You are perplexed. You ask, “How do I still operate my tractor the number of hours I have to operate to produce my crops but reduce my diesel usage?” You are not aware of any new piece of equipment that can be put on your tractor to reduce the diesel usage to the level specified in the regulation. You have been reading about one technology that is very, very expensive, but you are not certain you can even install it on your old but well-maintained tractor. So you decide to ask someone at the department what you should do because surely they must know. They created the regulation. You figure giving up farming when food still needs to be produced cannot be your only option. But when you ask the department to identify the options available to you, they really do not give you an answer. They tell you they will try to give you guidance within a few months of the effective date of the new rule but they tell you the new rule is still effective even if they do not give you guidance. They also have no answer when you question them on whether this really means you just have to stop using your tractor, figure out a different way to produce crops at the same volume and reliably, or wait and buy a brand new tractor that meets the regulation once it is on the market, all while the demand for your crops is greater than ever before.

This is the reality of EPA climate change regulation today for electric co-ops. The regulations are here and will be phased in starting January 2011 with little to no guidance on how the EPA’s regulatory expectations will be met. Is this the answer? No, especially when the industry faces a host of other regulatory mandates and challenges. Electricity still needs to be produced and cannot possibly be provided completely through wind, solar and energy efficiency improvements.

What’s needed? Legislation from Congress that is fair, affordable and achievable — yes, achievable — and not regulations that do not, and cannot, recognize the realities the industry and consumers face. So, next time you put on your lights to play a game of darts, think about providing Congressional members some thoughts on what we need to see from them. Inaction on climate change legislation coupled with uncoordinated regulatory mandates is simply not the answer.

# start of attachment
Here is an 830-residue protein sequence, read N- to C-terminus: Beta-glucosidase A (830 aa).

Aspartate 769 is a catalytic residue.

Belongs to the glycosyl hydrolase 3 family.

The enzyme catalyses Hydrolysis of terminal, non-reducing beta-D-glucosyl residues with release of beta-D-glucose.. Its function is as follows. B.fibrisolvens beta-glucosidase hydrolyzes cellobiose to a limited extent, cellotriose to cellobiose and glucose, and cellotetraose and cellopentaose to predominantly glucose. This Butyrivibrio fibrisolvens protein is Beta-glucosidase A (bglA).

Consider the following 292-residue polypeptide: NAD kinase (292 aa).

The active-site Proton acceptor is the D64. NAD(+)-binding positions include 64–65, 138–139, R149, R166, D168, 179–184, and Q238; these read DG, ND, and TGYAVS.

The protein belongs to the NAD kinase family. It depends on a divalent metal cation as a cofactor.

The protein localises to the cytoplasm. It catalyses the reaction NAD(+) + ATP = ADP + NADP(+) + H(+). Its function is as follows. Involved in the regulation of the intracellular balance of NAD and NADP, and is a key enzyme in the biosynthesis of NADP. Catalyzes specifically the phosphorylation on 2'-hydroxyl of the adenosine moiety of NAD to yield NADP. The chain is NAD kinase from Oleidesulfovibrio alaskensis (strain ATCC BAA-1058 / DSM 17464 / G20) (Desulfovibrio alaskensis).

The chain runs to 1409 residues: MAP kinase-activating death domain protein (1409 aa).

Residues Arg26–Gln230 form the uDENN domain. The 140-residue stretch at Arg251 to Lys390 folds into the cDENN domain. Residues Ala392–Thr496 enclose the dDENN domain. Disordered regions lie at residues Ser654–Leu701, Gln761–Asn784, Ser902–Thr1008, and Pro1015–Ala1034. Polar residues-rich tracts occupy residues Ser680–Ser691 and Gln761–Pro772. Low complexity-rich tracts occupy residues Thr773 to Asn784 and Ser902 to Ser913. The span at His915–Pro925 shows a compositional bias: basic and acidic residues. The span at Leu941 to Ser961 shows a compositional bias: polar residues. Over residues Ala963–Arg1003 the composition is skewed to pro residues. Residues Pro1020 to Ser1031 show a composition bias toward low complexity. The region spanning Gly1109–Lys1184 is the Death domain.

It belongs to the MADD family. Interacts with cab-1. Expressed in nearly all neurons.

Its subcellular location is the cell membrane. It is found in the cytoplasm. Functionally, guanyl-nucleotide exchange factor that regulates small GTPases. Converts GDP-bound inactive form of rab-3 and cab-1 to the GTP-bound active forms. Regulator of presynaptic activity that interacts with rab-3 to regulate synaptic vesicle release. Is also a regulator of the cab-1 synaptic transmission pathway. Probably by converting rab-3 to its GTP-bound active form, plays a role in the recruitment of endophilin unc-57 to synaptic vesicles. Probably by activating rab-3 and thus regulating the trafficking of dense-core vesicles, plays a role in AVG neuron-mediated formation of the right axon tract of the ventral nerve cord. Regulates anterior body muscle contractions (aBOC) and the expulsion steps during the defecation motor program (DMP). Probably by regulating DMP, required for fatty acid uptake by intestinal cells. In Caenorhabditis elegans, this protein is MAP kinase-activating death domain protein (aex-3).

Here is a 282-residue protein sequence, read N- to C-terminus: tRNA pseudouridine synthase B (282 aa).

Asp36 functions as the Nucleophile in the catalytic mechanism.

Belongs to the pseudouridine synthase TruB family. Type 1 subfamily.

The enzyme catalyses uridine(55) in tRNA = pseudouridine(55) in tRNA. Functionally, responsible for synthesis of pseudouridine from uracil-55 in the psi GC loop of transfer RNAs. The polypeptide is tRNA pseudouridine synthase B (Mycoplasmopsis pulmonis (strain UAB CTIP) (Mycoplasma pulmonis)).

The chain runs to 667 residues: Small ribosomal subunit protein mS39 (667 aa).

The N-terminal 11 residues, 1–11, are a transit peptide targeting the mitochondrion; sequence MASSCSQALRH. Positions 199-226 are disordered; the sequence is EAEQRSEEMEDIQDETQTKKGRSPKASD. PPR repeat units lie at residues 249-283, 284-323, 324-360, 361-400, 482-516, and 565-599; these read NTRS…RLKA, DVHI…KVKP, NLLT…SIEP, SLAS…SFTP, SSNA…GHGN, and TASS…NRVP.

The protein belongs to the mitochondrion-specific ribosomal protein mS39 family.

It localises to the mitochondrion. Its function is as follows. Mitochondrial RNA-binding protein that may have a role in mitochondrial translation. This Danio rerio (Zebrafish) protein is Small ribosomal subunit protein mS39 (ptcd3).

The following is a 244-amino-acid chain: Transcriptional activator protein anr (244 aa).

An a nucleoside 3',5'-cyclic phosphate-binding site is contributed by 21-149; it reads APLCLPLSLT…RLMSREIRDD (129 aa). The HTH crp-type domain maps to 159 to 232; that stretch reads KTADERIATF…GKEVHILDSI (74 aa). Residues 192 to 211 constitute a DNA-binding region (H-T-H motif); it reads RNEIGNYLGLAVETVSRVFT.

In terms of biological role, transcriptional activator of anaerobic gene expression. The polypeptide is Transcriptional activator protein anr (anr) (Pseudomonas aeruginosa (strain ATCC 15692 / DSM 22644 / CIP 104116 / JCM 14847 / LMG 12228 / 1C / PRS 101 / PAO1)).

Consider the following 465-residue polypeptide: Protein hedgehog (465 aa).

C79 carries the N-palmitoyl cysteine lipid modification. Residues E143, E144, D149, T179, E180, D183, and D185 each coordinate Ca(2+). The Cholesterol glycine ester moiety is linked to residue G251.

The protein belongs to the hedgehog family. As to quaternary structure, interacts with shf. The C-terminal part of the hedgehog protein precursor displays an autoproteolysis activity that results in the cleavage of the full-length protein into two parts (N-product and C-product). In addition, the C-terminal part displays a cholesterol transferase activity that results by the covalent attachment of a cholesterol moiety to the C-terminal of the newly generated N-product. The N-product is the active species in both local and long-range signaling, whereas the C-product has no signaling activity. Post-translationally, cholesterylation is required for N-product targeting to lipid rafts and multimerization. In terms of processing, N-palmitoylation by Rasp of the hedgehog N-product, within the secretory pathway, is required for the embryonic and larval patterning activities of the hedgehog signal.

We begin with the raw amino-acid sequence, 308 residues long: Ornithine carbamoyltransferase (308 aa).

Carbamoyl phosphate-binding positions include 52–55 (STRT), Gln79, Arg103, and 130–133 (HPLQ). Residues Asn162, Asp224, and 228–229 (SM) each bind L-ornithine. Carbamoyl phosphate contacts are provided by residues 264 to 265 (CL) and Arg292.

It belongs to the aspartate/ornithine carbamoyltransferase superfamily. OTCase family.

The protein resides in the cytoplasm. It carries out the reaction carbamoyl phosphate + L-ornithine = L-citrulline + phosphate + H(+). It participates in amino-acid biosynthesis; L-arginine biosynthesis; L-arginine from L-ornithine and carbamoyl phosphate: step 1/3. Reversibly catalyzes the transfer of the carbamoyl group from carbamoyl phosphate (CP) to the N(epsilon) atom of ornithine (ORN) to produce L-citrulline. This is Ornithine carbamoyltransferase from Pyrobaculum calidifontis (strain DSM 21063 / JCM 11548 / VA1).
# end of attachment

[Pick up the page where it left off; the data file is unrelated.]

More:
On July 29, 2010, I had the honor of speaking at the Association of Illinois Electric Cooperatives’ Annual Meeting in Springfield. I was asked to talk about the challenges facing the coal-fired power industry with a particular focus on climate change. Of course, I was ready, but the question was whether everyone in the audience was ready to hear what I had to say so early in the morning. So, I jazzed up a power point presentation to make the content of my talk a little more interesting. I seemed to remember enjoying a good game of darts in my younger days, so I analogized the regulations and other issues facing the coal-fired power industry to a dart board (the power plants) and darts (the regulations and challenges). A good game of “Double In-Double Out” but in the coal- fired power plant dart game, unfortunately, there is no good way to double out.

The United States Environmental Protection Agency (EPA) has proposed or is getting ready to propose close to 15 different rulemakings that focus on the coal-fired power industry. Many of these rules will require the industry to expend millions, if not billions, of dollars to comply at different times for different purposes. Regulations are not the only challenge. Activists are pressing regulators to hold numerous hearings, respond to lengthy comments and to delay permits and other needed decisions. Financial institutions are pausing before investing in coal-fired plants making it difficult, at best, to obtain reasonable financing. Coal supplies are also being squeezed by the same pressures.

Some may say, however, that although those darts hurt, the industry has avoided, thus far, the “mega dart” in our game of darts — climate change legislation. Indeed, should that “mega dart” be thrown, deep change in how we light our homes, where and if we work and how much we pay for daily living, may occur. But as the debate over climate change and energy legislation continues in Congress, we cannot forget the EPA has already thrown its own dart and climate change regulation is already under way.